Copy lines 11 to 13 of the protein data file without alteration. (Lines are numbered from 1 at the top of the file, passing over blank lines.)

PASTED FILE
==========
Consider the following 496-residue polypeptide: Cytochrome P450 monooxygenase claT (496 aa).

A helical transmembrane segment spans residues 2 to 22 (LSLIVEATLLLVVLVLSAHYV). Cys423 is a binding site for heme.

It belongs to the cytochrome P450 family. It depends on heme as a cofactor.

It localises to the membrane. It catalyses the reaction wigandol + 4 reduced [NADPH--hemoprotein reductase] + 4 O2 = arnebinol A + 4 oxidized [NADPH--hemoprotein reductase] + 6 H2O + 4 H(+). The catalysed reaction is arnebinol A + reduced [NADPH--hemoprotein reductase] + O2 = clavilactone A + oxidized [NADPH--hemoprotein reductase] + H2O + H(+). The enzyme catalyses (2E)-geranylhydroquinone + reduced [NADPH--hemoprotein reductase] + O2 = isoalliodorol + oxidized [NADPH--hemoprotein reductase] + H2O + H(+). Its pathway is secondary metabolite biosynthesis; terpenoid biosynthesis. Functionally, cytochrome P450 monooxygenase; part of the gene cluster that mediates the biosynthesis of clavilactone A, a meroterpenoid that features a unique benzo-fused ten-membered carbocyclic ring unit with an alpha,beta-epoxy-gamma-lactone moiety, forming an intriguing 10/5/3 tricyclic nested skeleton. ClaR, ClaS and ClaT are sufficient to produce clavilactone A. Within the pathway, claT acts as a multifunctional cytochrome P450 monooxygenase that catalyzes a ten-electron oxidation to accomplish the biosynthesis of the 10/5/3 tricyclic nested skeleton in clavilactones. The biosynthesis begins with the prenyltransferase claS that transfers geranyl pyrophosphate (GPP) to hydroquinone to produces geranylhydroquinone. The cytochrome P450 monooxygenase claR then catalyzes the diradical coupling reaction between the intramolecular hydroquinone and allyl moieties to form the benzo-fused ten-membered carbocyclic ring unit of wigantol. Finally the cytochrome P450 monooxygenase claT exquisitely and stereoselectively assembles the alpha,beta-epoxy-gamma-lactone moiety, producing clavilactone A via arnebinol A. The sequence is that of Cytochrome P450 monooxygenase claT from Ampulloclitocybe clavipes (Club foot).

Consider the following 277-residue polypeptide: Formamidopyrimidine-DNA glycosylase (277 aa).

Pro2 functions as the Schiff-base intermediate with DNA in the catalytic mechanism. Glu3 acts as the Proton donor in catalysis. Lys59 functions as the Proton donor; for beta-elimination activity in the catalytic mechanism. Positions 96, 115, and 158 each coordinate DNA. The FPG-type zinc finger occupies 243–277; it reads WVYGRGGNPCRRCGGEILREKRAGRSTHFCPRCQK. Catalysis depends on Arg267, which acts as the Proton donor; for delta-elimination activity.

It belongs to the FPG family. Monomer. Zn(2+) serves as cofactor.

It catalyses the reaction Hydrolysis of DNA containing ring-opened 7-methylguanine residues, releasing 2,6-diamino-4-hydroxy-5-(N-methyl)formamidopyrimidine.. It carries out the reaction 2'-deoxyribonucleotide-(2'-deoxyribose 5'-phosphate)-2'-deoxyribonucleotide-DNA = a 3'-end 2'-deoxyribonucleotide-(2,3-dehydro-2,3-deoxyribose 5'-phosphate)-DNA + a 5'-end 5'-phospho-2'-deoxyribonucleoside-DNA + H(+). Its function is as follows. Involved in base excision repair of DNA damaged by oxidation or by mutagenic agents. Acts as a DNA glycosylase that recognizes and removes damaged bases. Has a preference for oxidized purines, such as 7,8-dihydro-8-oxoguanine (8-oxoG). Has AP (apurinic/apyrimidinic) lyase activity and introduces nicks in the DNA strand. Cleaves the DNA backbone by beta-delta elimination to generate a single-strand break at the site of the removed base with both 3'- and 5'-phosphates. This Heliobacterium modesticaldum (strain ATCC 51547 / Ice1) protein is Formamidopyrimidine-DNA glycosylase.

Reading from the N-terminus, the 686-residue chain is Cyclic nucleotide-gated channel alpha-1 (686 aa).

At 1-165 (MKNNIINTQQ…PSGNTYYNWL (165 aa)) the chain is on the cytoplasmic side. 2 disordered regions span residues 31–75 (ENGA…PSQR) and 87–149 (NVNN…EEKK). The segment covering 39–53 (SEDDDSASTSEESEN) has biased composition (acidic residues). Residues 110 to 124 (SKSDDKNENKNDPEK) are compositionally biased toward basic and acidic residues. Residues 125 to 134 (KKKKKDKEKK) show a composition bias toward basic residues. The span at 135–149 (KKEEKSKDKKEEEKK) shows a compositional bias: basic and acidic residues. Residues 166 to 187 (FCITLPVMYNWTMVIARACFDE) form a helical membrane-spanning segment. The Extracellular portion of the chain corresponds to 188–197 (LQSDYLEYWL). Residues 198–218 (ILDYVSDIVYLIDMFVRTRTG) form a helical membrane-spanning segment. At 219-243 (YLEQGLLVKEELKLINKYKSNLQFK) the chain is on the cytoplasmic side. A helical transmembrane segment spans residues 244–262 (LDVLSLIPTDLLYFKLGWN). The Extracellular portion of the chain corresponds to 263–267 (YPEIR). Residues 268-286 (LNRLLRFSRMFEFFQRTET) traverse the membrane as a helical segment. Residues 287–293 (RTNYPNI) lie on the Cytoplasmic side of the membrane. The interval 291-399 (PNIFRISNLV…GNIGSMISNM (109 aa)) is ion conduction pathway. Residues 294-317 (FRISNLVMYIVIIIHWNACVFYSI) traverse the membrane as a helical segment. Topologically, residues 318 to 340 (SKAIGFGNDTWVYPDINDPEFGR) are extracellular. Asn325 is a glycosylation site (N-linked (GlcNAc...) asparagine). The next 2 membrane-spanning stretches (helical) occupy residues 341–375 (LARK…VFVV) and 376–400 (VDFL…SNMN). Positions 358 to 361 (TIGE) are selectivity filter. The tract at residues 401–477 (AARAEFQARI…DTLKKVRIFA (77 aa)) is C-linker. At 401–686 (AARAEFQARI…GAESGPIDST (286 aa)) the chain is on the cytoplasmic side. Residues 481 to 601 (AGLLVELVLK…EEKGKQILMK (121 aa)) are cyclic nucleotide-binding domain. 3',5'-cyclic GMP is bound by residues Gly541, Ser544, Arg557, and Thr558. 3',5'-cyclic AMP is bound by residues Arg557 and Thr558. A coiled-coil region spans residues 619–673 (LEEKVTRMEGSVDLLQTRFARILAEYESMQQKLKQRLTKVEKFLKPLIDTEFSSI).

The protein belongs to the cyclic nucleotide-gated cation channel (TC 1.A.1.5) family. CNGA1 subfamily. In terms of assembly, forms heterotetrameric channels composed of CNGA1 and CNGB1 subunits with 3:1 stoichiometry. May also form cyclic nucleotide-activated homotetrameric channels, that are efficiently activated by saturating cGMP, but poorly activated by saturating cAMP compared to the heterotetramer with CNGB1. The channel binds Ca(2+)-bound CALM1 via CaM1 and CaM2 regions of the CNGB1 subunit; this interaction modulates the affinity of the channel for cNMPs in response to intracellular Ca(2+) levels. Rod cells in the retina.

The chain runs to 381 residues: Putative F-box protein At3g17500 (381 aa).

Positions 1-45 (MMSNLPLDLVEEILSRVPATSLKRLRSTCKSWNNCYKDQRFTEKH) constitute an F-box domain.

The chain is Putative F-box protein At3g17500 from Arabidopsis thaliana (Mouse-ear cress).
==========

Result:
The protein belongs to the cyclic nucleotide-gated cation channel (TC 1.A.1.5) family. CNGA1 subfamily. In terms of assembly, forms heterotetrameric channels composed of CNGA1 and CNGB1 subunits with 3:1 stoichiometry. May also form cyclic nucleotide-activated homotetrameric channels, that are efficiently activated by saturating cGMP, but poorly activated by saturating cAMP compared to the heterotetramer with CNGB1. The channel binds Ca(2+)-bound CALM1 via CaM1 and CaM2 regions of the CNGB1 subunit; this interaction modulates the affinity of the channel for cNMPs in response to intracellular Ca(2+) levels. Rod cells in the retina.

The chain runs to 381 residues: Putative F-box protein At3g17500 (381 aa).

Positions 1-45 (MMSNLPLDLVEEILSRVPATSLKRLRSTCKSWNNCYKDQRFTEKH) constitute an F-box domain.